Bob Moon: Maybe it's time to give the Oracle of Omaha a new nickname? Like, oh I don't know -- the 500-pound gorilla of the banking world? Consider that Warren Buffett just managed to do what Bank of America has been unable to do for most of the year: Reverse a seemingly relentless plunge in its stock value of nearly half since January.
Today, he announced Berkshire Hathaway is investing $5 billion in the battered bank. And share prices instantly jumped. In fact, at least on paper today, it's estimated Buffett's company made a cool $1.4 billion in just a few hours. So is this really a good deal for the bank -- or for Buffett?
Sally Herships has more.
Sally Herships: When Warren Buffet approached Bank of America with a deal, the timing was right.
Anat Admati: They right now have all kinds of obligations. Having money for their depositors, they need to pay all their other liabilities, and they want to be able to invest in things.
Anat Admati teaches finance at Stanford. She says if Bank of America had tried to raise this kind of money elsewhere, it could have been tough. Investors might not have been willing to pay a lot for shares in such a battered bank. But then Buffett offered up $5 billion. Admati says it's a better deal than the alternatives.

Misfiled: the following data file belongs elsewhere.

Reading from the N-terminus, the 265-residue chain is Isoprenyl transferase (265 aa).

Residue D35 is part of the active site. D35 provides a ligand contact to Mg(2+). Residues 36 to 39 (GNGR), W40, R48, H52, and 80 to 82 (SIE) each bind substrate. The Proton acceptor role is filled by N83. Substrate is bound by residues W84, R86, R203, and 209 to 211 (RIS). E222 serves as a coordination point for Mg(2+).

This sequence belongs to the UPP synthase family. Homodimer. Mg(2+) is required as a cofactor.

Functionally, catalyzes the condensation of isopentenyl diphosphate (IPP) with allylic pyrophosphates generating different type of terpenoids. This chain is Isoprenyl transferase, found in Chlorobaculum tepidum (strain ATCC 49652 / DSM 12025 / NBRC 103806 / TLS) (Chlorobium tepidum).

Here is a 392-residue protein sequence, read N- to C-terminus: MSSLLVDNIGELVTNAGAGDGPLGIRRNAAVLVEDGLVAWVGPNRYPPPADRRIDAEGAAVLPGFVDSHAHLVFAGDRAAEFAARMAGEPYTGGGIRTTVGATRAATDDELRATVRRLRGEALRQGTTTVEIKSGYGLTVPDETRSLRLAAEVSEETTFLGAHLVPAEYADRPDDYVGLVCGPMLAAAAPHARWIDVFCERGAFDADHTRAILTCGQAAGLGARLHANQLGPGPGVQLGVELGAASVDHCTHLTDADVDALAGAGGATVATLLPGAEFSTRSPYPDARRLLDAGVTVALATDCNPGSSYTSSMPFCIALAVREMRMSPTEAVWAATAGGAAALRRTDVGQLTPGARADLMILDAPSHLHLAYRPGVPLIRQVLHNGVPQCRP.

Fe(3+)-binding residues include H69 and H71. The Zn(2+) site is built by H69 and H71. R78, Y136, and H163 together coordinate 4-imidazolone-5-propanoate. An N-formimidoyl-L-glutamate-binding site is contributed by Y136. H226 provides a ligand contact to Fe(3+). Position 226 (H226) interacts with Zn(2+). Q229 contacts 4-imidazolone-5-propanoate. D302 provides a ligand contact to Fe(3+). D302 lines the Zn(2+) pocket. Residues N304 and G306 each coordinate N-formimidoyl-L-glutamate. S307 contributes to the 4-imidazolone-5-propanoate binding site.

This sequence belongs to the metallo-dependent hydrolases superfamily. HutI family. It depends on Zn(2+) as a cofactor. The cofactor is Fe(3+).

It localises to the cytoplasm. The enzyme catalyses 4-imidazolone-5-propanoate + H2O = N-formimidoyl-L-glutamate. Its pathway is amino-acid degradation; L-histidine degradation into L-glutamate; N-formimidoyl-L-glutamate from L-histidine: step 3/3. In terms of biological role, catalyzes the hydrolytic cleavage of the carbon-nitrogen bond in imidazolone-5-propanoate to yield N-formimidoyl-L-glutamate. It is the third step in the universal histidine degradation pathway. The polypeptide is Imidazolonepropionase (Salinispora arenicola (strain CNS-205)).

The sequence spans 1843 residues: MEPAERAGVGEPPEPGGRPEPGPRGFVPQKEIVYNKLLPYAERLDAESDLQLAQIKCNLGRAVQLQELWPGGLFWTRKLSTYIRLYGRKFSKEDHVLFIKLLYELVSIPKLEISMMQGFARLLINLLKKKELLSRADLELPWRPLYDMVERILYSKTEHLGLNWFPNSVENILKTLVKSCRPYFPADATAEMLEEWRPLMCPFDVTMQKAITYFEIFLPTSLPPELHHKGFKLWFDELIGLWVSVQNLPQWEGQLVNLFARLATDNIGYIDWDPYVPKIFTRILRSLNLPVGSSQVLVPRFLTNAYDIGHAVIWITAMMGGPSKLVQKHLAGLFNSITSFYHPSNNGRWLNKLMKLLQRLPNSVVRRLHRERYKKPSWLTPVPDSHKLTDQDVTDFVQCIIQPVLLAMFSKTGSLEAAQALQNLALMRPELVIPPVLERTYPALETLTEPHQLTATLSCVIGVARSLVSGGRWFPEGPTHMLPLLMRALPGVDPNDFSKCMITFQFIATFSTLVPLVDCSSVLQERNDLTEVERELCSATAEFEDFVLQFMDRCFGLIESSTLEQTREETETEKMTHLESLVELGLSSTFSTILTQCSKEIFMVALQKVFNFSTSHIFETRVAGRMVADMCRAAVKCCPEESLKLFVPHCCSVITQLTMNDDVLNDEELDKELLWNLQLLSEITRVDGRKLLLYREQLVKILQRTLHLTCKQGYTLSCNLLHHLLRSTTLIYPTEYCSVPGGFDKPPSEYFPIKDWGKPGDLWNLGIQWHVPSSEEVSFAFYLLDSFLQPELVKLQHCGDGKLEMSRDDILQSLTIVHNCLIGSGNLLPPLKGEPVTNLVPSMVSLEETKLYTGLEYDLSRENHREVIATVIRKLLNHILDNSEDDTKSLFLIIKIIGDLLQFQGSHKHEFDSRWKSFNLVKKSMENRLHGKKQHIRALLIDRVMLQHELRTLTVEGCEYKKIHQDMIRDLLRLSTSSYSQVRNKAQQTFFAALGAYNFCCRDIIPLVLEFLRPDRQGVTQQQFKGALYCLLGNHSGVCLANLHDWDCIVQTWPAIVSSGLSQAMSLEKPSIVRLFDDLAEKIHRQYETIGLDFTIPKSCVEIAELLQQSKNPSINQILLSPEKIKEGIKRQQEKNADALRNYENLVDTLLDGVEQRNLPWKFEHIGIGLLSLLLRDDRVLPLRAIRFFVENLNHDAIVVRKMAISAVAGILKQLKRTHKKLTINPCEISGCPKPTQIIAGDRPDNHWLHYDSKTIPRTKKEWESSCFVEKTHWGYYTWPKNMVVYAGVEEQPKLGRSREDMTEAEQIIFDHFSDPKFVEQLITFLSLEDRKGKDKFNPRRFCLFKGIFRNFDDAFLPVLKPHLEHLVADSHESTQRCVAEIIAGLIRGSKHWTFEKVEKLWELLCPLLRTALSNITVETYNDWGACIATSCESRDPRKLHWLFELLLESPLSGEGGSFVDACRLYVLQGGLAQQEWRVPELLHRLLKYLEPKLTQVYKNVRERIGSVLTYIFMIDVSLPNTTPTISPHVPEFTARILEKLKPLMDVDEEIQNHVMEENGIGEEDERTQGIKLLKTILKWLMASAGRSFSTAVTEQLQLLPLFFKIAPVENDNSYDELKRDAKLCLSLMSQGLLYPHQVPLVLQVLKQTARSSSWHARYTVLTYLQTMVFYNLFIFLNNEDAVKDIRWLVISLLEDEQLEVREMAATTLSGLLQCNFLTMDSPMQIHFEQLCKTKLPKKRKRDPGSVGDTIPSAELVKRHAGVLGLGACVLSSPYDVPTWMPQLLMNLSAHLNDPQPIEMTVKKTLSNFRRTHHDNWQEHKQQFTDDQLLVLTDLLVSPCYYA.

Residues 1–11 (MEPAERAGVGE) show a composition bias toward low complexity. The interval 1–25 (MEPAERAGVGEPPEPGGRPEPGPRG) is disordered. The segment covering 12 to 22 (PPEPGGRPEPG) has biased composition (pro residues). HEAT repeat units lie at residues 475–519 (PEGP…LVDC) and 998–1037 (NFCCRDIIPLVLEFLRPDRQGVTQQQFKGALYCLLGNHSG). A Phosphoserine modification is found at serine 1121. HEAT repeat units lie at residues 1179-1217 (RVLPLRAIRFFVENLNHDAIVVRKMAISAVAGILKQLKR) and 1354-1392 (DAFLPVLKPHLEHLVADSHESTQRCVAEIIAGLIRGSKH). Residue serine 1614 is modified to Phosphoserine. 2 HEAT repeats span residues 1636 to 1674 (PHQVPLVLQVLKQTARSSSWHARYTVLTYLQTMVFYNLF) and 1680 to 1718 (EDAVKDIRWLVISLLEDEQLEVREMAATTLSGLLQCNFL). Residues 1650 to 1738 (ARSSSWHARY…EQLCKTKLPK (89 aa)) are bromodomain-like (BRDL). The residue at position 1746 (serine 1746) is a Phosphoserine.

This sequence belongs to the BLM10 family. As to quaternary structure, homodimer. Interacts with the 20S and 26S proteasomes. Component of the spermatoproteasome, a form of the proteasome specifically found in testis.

Admati: Well obviously, they're giving up a piece of their company. They're giving up 6 percent a year or whatever they promised him.
Preferred stock with a 6 percent annual dividend, and the right to buy more shares at the same price for the next 10 years. Admati says Buffett made a good deal -- maybe even a great one.
Admati: He doesn't give them $5 billion for nothing. Certainly when he invested in Goldman, he got a better deal than the government got.
Buffett has ridden to the rescue before, propping up Goldman Sachs and GE in 2008. But what will Bank of America get out of this deal? How much is $5 billion worth to a bank?
Paul Argenti: $5 billion is not, I'm not going to say it's not a lot of money, but it's nothing compared to the size of Bank of America or Goldman Sachs.
Paul Argenti teaches corporate communications at Dartmouth.
Argenti: There's the physical asset, which is money, and then there's the intangible asset, which is his name. That's probably worth more than the money he put into the investment. But the money doesn't hurt, does it?
Buffett's reputation is so powerful that by linking his name to the banks, he's insuring success in his own investment.
I'm Sally Herships for Marketplace.